Choosing a Specialty

Do you have a specialty? What is it and why did it interest you, or what led you to it?

I applied to interventional radiology (IR)! I’ve always liked honing my pattern recognition skills and finding the needle in the haystack, so radiology was appealing to me from the beginning. I was fortunate to attend the College of Medicine – Phoenix Medical Student Radiology Symposium during my MS1 year. That helped dispel some misconceptions about the field — that radiology isn’t just sitting in a dark room all day and there are options for direct interactions with patients and performing procedures.

On my third-year radiology elective at the Phoenix VA, I got to work with IR a lot, and I was hooked. Overall, I love the field of radiology because it uses various skills I learned from my unique path to medicine — communication skills as a teacher, an eye for detail from forensic anthropology and, not to mention, my undying love for anatomy. All of that plus the direct patient interaction and numerous procedures made IR stand out as my dream field, and I am so excited to begin training soon!

What’s Next

Post-Match Day, what are your goals moving forward?

Honestly, the main goal has been to match and graduate, so I haven’t spent too much time thinking far past that. Based on my background as a teacher, I imagine I might stay at an academic institution to continue working with students and residents and having a lot of support (not to mention all of the cool cases I’ll get to see); but I also like to keep my options open. I trust that my experiences during residency will shape my trajectory as far as where I am working and what sort of attending I will be. 

The College of Medicine – Phoenix Culture

What will you miss most about the College of Medicine – Phoenix? Any advice for incoming medical students?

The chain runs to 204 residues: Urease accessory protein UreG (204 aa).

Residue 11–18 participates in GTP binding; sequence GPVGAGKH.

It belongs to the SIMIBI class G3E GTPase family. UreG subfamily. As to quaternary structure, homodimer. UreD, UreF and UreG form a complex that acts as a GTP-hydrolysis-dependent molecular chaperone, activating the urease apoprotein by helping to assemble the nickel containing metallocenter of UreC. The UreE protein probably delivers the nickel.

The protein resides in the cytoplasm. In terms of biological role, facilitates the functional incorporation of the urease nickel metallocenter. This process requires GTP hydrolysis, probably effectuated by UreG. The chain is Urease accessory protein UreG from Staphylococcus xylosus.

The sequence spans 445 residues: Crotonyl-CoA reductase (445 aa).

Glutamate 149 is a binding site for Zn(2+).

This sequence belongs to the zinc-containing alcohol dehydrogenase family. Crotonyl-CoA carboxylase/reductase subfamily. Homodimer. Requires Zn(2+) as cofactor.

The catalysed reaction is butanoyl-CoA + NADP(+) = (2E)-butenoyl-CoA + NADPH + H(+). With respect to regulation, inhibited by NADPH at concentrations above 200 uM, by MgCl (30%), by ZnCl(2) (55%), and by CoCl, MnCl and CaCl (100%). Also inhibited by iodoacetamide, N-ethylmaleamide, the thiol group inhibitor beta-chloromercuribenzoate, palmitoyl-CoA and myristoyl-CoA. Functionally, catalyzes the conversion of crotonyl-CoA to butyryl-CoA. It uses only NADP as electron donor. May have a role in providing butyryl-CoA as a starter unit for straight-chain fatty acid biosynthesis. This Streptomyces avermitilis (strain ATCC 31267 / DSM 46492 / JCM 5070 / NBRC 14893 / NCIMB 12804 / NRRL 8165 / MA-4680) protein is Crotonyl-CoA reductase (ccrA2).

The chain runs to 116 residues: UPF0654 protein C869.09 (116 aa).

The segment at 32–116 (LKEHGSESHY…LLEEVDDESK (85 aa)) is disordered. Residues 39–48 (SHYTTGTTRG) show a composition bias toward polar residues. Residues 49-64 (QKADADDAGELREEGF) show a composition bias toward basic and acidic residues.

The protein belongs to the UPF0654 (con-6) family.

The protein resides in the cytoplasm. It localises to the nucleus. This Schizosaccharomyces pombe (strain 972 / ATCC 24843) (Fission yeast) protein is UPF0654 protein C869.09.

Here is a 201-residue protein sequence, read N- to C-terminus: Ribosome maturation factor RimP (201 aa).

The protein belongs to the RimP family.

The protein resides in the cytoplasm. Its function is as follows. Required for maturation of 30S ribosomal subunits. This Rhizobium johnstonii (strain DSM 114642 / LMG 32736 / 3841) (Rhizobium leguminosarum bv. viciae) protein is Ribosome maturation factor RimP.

Williams appreciates all the amazing friends she made during medical school
Williams appreciates all the amazing friends she made during medical school
I really am going to miss the people. I have made incredible, lifelong friends here, and it’s going to be really hard for all of us to be spread out across the country for our residencies. Additionally, there are staff and faculty here at the College of Medicine – Phoenix that I’ve gotten really close to, and I am going to miss running into them on campus.

My advice to incoming medical students is to soak it all in. Be as active as you can with the community to get the most out of your experience. The four years seem long, but they go by fast.

About the College

Founded in 2007, the University of Arizona College of Medicine – Phoenix inspires and trains exemplary physicians, scientists and leaders to optimize health and health care in Arizona and beyond. By cultivating collaborative research locally and globally, the college accelerates discovery in a number of critical areas — including cancer, stroke, traumatic brain injury and cardiovascular disease. Championed as a student-centric campus, the college has graduated more than 800 physicians, all of whom received exceptional training from nine clinical partners and more than 2,700 diverse faculty members. As the anchor to the Phoenix Bioscience Core, which is projected to have an economic impact of $3.1 billion by 2025, the college prides itself on engaging with the community, fostering education, inclusion, access and advocacy.